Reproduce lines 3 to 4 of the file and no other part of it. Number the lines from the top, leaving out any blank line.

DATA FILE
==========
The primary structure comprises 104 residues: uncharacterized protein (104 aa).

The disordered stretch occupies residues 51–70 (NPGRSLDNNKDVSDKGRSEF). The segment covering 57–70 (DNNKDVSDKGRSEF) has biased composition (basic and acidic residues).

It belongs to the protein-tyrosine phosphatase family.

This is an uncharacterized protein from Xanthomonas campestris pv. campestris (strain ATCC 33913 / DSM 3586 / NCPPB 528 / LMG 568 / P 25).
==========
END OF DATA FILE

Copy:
It belongs to the protein-tyrosine phosphatase family.

This is an uncharacterized protein from Xanthomonas campestris pv. campestris (strain ATCC 33913 / DSM 3586 / NCPPB 528 / LMG 568 / P 25).